SLAC’s ultrafast “electron camera” reveals unusual atomic motions that could be crucial for the efficiency of next-generation perovskite solar cells.
Aaron Lindenberg, associate professor at Stanford and SLAC, talks about how he combines X-ray and electron techniques to understand and engineer novel materials.
Our ultrafast science factsheet gives an overview of the femtosecond world.
Physicist Phil Bucksbaum gives a brief introduction to Femtosecond Week at SLAC.
SLAC celebrates five days of ultrafast science.
Join us for five days of ultrafast science from April 17 to 21.
Method creates new opportunities for studies of extremely fast processes in biology, chemistry and materials science.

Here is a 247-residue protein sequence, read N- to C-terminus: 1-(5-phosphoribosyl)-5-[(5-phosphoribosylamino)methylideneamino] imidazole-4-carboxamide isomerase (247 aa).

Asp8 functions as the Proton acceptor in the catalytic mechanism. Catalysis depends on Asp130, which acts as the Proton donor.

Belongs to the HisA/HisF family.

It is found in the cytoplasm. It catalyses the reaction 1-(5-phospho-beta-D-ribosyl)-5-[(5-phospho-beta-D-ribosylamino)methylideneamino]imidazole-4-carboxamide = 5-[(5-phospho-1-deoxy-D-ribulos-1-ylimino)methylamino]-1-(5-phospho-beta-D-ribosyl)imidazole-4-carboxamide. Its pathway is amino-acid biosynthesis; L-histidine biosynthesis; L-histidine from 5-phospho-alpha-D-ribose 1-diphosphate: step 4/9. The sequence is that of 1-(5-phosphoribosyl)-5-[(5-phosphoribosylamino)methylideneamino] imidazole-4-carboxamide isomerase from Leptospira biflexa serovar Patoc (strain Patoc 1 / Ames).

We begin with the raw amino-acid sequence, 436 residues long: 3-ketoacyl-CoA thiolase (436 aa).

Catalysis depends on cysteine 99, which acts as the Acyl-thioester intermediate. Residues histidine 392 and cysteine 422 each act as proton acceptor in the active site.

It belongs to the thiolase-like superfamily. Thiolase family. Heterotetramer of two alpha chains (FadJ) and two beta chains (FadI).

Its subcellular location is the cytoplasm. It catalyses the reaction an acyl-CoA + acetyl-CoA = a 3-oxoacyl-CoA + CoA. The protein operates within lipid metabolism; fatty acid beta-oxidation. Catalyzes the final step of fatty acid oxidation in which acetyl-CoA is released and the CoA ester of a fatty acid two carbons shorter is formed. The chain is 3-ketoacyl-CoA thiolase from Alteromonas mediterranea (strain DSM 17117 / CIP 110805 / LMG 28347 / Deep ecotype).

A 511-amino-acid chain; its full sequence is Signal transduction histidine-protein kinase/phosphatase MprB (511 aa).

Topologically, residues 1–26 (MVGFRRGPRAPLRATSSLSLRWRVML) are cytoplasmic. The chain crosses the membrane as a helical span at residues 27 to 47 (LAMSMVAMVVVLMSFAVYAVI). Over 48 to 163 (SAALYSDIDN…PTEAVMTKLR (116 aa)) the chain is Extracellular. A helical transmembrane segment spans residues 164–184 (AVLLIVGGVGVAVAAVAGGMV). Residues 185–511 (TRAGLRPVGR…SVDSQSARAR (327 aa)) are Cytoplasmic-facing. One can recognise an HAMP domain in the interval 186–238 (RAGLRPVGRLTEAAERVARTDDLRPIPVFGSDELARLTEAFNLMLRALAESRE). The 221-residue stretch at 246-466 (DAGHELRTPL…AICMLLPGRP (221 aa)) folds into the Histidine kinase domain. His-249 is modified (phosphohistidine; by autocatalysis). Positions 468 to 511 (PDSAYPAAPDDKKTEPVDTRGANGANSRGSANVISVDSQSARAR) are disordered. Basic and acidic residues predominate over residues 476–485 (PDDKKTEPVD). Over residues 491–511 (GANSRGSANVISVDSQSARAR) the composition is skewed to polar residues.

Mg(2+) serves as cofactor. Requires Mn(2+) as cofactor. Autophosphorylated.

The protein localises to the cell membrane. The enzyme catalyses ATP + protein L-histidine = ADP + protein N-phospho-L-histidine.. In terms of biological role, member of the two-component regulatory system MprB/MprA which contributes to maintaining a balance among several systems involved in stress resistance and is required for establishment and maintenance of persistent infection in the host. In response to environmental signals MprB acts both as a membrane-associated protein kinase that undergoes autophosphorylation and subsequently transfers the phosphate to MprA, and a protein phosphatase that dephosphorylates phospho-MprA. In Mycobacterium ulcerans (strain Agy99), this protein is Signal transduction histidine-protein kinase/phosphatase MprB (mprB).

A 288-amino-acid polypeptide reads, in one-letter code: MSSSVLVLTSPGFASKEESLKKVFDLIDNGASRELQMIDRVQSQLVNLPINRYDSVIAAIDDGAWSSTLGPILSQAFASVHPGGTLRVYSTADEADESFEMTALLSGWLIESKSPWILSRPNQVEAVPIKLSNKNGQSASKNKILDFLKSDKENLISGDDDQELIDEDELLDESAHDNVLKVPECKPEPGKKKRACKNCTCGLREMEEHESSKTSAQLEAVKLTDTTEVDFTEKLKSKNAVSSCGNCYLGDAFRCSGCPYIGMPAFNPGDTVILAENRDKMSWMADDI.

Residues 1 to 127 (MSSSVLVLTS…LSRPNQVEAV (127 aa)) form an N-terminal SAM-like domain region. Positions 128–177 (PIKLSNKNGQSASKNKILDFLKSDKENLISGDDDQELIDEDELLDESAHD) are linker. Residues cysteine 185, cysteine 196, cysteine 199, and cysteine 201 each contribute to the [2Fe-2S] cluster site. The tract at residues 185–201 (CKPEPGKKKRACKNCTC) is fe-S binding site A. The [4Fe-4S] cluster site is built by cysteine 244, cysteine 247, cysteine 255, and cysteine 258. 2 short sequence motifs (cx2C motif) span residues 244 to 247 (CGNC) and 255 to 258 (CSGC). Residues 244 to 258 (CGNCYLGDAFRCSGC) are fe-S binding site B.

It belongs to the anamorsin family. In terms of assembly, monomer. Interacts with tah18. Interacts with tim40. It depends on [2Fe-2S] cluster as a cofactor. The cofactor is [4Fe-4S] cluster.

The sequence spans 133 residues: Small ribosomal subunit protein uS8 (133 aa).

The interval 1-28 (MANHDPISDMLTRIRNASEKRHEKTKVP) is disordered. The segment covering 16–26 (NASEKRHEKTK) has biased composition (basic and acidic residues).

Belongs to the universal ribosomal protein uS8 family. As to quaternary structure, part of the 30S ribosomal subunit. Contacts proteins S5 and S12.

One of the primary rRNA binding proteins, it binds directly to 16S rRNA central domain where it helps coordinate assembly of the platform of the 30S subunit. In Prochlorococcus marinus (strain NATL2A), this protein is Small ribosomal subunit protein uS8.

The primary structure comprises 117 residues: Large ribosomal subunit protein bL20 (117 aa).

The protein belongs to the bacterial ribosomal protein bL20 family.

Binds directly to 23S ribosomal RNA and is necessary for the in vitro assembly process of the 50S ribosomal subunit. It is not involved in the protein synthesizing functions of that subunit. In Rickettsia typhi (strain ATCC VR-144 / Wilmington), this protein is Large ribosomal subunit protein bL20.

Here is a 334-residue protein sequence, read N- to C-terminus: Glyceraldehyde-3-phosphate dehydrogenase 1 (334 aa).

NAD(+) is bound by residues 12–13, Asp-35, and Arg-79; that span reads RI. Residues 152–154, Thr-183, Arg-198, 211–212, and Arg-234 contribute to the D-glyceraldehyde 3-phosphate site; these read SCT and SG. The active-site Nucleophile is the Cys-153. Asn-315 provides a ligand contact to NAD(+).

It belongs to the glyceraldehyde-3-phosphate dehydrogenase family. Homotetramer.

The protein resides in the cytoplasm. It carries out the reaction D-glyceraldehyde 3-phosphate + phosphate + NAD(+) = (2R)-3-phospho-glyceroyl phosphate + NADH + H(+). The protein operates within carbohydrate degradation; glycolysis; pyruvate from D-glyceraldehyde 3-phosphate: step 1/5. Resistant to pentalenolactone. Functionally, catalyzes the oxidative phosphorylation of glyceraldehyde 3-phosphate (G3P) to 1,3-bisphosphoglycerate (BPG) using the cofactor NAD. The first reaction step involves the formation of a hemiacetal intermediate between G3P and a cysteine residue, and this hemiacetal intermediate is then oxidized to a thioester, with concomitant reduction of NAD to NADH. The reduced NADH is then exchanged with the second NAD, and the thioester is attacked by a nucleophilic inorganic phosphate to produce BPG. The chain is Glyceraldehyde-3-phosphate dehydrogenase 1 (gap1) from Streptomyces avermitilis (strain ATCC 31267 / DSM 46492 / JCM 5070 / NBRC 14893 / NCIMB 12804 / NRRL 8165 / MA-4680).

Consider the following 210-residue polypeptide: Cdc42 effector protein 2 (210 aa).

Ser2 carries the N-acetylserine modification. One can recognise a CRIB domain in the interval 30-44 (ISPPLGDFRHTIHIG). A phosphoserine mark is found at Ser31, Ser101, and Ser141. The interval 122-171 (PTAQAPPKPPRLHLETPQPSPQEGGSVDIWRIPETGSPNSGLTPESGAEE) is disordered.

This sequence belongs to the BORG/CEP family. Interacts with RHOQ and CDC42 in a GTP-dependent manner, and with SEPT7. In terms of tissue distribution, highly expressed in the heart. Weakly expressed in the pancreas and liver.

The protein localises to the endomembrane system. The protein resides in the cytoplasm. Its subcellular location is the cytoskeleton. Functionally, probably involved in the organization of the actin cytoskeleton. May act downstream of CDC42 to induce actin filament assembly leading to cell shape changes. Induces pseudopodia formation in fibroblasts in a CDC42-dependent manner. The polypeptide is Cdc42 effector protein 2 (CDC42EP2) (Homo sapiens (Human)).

Method’s unprecedented combination of atomic resolution and extraordinary speed opens up new opportunities for ultrafast science.
Using a new technology for ultrafast science, researchers have for the first time observed extremely rapid atomic motions in a three-atom-thick layer of a promising material that could be used in next-generation solar cells, electronics and catalysts.
A new technology at SLAC uses high-energy electrons to unravel motions faster than a tenth of a trillionth of a second in materials, opening up new research opportunities in ultrafast science.